Original Research

The use of population viability analysis to identify possible factors contributing to the decline of a rare ungulate population in south-eastern Zimbabwe

Simon D. Capon, Alison J. Leslie, Bruce Clegg
Koedoe | Vol 55, No 1 | a1081 | DOI: https://doi.org/10.4102/koedoe.v55i1.1081 | © 2013 Simon D. Capon, Alison J. Leslie, Bruce Clegg | This work is licensed under CC Attribution 4.0
Submitted: 20 April 2012 | Published: 05 April 2013

About the author(s)

Simon D. Capon, Department of Conservation Ecology and Entomology, Stellenbosch University, South Africa
Alison J. Leslie, Department of Conservation Ecology and Entomology, Stellenbosch University, South Africa
Bruce Clegg, Research Department, Malilangwe Wildlife Reserve, Zimbabwe


Populations that are vulnerable to decline are of particular concern to wildlife managers and uncovering the mechanisms responsible for downward trends is a crucial step towards developing future viable populations. The aims of this study were to better understand the mechanisms behind the historic decline of the sable antelope, Hippotragus niger, population at the Malilangwe Wildlife Reserve (MWR), to assess its future viability and to use this analysis to determine key areas of breakdown in population growth and link these to potential limiting factors. VORTEX, a population viability model was used to assess the future viability of the sable antelope population and a sensitivity analysis was applied to identify the key areas of breakdown in growth. The sable population is currently viable, but remains highly vulnerable to changes in adult female survival, a factor which had the greatest influence on overall population fitness. Lion predation, impacting on the adult segment of the population, appeared to be the main factor responsible for the historic decline at the MWR.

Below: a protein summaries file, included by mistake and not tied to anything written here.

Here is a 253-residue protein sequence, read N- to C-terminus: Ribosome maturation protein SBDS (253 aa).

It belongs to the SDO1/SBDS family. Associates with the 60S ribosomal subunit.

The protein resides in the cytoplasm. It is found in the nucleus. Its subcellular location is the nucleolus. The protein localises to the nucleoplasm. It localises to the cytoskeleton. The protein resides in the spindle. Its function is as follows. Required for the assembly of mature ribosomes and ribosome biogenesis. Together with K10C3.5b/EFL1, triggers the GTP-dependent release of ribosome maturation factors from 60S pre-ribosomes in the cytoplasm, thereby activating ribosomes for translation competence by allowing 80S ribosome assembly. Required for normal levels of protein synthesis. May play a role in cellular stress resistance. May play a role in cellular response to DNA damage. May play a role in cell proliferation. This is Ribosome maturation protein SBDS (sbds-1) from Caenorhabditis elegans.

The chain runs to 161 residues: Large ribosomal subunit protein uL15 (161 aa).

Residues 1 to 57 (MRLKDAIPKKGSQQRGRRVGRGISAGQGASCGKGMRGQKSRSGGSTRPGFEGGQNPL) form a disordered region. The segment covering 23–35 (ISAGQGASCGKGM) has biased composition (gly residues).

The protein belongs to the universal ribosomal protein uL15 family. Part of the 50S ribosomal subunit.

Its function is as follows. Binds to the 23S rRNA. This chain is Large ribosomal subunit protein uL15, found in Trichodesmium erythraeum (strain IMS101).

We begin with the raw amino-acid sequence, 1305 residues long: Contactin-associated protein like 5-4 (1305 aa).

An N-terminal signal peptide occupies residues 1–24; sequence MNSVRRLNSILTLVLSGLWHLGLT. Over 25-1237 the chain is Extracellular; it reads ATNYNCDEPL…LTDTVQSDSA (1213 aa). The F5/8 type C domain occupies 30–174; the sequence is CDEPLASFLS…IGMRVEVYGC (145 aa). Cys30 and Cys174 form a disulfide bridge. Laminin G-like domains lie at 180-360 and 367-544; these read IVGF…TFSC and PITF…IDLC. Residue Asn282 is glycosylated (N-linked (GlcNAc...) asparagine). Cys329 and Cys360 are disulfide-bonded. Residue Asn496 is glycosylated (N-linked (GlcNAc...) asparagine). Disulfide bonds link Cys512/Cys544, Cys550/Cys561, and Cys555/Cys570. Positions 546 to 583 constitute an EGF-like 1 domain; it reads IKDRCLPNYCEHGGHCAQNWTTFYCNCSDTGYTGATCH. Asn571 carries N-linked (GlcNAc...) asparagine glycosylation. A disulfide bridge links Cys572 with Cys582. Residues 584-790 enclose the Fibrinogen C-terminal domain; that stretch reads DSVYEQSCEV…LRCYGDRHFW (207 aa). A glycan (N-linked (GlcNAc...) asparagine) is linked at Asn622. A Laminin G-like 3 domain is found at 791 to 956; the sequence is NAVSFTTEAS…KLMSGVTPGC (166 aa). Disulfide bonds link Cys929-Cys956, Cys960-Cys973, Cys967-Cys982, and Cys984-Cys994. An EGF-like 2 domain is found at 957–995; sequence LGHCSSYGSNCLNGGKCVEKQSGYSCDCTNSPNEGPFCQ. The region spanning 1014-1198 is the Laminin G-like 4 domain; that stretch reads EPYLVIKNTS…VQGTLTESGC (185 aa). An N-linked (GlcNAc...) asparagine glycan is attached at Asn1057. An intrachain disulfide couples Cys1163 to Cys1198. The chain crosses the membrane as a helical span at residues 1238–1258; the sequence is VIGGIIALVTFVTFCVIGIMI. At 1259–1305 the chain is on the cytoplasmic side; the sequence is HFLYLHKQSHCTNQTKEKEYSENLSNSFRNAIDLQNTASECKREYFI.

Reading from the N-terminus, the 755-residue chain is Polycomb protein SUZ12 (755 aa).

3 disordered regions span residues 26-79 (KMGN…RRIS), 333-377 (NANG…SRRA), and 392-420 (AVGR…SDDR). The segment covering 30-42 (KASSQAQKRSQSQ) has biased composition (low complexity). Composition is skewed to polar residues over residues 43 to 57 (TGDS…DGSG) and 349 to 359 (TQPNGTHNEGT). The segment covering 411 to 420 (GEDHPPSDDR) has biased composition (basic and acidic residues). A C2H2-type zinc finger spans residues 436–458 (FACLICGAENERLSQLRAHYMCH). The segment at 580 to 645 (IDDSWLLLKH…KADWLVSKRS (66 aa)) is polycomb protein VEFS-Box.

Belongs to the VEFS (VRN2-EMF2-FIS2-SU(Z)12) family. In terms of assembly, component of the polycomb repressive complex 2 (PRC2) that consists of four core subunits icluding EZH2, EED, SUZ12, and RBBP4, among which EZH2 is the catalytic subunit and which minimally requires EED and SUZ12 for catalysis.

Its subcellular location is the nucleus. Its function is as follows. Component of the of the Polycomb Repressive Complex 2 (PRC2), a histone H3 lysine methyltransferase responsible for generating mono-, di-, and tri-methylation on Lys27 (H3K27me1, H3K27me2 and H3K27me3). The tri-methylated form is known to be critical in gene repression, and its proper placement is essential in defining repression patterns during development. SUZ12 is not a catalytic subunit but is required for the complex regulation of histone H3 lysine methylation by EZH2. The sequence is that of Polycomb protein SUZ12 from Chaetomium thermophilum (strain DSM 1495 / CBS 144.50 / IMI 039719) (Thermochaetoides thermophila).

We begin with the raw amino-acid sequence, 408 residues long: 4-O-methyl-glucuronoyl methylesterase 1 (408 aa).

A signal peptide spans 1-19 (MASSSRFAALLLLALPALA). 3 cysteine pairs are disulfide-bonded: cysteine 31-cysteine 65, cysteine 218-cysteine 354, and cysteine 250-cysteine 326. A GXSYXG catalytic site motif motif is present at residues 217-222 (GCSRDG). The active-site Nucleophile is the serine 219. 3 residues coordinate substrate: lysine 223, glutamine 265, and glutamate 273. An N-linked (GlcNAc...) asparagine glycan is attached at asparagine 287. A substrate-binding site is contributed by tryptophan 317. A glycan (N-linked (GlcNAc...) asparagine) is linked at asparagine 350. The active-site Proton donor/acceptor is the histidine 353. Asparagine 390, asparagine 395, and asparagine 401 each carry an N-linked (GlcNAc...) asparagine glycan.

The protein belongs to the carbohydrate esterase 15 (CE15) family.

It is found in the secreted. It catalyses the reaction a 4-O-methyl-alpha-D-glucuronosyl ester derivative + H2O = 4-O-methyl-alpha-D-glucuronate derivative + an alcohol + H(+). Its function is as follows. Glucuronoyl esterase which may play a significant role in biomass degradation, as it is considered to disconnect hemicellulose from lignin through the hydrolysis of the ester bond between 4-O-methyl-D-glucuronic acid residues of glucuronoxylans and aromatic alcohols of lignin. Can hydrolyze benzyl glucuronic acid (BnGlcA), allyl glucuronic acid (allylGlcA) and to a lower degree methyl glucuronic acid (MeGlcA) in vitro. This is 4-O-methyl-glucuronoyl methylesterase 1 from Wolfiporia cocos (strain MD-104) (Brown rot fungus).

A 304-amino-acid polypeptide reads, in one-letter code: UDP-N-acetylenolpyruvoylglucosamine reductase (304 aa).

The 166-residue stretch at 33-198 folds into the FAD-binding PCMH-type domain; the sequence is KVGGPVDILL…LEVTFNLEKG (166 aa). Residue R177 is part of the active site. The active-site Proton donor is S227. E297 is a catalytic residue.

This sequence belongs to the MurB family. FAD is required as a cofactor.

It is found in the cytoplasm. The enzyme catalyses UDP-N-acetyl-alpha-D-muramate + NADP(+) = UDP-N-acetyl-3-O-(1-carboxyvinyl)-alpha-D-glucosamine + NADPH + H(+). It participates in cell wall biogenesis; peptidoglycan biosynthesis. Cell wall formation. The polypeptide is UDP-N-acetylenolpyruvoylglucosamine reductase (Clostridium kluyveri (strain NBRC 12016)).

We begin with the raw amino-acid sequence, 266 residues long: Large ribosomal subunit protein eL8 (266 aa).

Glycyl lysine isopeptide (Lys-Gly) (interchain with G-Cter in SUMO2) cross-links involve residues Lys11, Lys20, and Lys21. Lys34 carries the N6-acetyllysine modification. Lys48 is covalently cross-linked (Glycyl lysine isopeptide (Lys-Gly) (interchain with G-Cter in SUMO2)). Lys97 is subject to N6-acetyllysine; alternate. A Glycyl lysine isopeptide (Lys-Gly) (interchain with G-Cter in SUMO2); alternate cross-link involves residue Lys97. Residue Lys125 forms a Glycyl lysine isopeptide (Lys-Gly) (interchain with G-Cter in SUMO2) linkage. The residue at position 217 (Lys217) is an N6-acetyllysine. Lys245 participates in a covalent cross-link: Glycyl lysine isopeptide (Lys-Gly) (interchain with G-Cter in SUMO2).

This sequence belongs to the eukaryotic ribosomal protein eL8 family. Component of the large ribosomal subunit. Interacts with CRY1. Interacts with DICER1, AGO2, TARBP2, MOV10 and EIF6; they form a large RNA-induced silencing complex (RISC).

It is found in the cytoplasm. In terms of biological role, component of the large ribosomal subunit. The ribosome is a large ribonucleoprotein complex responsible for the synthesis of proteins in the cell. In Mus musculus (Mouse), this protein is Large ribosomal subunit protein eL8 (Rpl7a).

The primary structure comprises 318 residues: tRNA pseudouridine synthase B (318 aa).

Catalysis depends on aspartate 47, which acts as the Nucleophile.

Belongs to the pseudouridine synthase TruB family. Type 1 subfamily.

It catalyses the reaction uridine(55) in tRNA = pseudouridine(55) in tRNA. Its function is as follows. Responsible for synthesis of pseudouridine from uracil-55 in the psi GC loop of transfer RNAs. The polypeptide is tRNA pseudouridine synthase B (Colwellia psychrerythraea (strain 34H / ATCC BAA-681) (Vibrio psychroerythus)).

Conservation implications: Sable generally occur at low densities in the lowveld region of Zimbabwe and, as such, populations are vulnerable to increases in mortality rates. The role of lions in driving the decline at the MWR suggests a need to control their numbers and develop prey refuges through improved management of artificial water.


ecology; Hippotragus niger; lion predation; Malilangwe Wildlife Reserve; PVA


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